Did a radical pianist in 1950s Dublin really inspire Jean Michelle Jarre’s landmark recording Oxygene? What drove the “strange feckless sound without apparent order” of the Keening Women’s Alliance – an improvising vocal group – in late 1950s Cork? What did one woman’s experiments on the Blasket Islands on the sounds of the wind and sea reveal about the Irish language? Could bees have inspired church-organ drone music in early twentieth century Leitrim? Who was behind rural, multi-media trance sessions in the late 1940s, and who on earth went to them? What did free improvisation have to do with British army psy-ops in Northern Ireland during the civil conflict of the 1970s?
The incredible stories behind these and other Irish avant garde composers/artists spanning the arc of the twentieth century are revealed in Jennifer Walshe’s wildly imaginative Historical Documents of the Irish Avant Garde, a fantastical tome which may prove to be one of the Irish literary events of the year.
Its colorful portrayal of two dozen boldly inventive yet utterly obscure Irish composers/artists represents, without a shadow of doubt, the first work of its kind on these shores. Essays by a dozen contributors – broadly academic in nature – paint a picture of eccentric, driven men and women who, across a century plus of history, defied the conventions – and critical scorn – of their respective times in pursuit of singular artistic visions.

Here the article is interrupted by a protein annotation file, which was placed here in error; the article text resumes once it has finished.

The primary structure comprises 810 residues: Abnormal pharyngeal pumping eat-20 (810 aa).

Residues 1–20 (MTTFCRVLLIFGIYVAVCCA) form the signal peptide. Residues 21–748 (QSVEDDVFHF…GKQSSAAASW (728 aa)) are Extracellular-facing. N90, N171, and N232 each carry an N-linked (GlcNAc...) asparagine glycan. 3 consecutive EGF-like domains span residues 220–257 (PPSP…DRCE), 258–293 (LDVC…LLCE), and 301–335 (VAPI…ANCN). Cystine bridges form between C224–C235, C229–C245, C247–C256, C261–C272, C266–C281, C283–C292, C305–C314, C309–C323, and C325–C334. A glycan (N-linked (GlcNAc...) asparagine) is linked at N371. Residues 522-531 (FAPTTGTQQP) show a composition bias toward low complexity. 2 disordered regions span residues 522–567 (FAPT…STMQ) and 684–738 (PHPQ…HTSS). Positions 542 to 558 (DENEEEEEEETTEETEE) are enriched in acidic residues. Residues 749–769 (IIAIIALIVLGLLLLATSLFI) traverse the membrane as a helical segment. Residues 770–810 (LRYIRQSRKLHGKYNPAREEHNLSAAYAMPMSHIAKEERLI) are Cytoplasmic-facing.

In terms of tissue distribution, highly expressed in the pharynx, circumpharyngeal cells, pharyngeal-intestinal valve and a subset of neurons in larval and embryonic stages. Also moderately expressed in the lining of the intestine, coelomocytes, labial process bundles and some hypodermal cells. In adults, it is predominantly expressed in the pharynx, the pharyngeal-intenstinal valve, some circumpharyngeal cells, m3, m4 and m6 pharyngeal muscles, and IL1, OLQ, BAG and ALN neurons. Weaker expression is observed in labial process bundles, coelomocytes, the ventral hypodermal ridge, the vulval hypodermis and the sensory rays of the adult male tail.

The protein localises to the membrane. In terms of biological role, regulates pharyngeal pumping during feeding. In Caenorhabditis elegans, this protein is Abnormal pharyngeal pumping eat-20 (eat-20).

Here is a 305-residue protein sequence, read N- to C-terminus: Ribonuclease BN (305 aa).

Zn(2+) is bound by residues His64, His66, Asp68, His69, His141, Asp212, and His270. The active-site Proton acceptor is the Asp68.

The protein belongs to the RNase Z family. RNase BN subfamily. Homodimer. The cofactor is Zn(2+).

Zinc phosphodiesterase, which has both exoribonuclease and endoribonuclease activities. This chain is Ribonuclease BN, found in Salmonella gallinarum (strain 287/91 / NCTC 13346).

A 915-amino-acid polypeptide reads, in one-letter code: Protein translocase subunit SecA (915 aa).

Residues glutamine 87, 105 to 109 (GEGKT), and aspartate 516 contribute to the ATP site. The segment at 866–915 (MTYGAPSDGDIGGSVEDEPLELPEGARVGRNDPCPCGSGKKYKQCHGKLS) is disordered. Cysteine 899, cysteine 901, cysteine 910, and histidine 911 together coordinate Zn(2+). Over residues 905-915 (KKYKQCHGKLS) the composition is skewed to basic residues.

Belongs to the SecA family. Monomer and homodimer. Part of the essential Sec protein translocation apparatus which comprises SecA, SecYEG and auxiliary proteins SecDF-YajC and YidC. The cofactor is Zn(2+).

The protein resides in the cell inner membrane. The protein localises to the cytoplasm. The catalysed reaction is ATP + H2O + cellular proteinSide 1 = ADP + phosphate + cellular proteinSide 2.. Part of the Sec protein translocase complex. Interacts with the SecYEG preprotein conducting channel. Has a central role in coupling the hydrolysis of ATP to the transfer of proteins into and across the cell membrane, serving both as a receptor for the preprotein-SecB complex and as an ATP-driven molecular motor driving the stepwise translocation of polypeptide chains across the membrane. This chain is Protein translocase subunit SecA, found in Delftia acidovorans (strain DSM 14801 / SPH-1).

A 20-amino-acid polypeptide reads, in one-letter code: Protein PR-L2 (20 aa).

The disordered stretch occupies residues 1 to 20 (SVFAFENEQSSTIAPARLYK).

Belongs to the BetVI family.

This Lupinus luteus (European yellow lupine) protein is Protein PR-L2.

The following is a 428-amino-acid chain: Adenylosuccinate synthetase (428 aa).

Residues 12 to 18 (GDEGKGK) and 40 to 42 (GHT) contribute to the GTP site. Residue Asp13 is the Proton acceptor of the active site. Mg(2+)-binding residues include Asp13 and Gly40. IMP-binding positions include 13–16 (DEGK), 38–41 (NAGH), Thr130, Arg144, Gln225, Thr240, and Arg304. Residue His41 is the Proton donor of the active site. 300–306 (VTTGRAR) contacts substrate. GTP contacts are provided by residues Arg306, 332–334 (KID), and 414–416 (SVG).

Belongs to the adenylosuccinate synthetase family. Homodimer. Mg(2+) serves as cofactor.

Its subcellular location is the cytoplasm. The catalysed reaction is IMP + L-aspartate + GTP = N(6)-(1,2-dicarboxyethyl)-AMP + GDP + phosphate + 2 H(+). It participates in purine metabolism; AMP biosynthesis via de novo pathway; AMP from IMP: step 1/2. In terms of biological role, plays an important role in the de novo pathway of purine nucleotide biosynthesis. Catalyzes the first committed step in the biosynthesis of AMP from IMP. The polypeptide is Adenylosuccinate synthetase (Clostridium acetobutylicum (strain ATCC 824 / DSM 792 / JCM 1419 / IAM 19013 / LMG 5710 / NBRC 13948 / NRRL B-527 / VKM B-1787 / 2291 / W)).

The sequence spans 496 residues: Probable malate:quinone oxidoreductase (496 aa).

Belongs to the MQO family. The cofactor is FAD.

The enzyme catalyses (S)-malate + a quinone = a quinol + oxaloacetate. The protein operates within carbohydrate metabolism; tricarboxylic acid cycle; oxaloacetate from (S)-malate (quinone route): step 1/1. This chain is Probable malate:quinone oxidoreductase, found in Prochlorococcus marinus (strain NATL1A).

What few examples of these artists’ recorded music that have survived the passage and ravages of time have been digitalized and archived at the website of The Aisteach Foundation (www.aisteach.org), the principal repository for documents, recordings and various other material pertaining to avant garde music in Ireland. It’s a valuable sonic companion to the texts.
Walshe and co haven’t so much dug up these largely unknown yet key practitioners of the Irish avant garde from the peat bogs of history as they have imagined them, for if truth be told, none of these artists actually existed. More’s the pity. Indeed, Historical Documents of the Irish Avant Garde must be filed under fiction. Walshe, who conceived and edited the work makes the necessary disclaimer in the book’s forward, describing it as a revisionist exercise in “what if?” and a “communal thought experiment”.
What if Ireland hadn’t been, to quote historian Tim Pat Coogan, “an emigration-drained land wherein poverty, priest and publican dominated”? What if the program of cultural nationalism prevalent between the two World Wars had never taken place? Would a more significant avant garde have flourished? Do the avant garde artists of any country flourish not in spite of but because of the socio-political conditions? Though these questions aren’t directly posed in Historical Documents of the Irish Avant Garde they nevertheless hover in the background.
It’s tempting to consider that a general acceptance of the Aleatoric Revisionist Balladeers’ attempts to dismantle and reconstruct popular Irish ballads – in effect interrogating Irish identity, claims the author – might have sparked a folk revolution. Had homosexuality not been a felony in 1950s and 1960s Ireland would more gay bars have followed the lead of Bartley Dunne’s, whose backroom lock-ins attracted writers, cross-dressing transvestite poets, cabaret dancers, electronic tape performances and eclectic concerts? Walshe’s communal thought experiment involves the book’s authors and readership alike.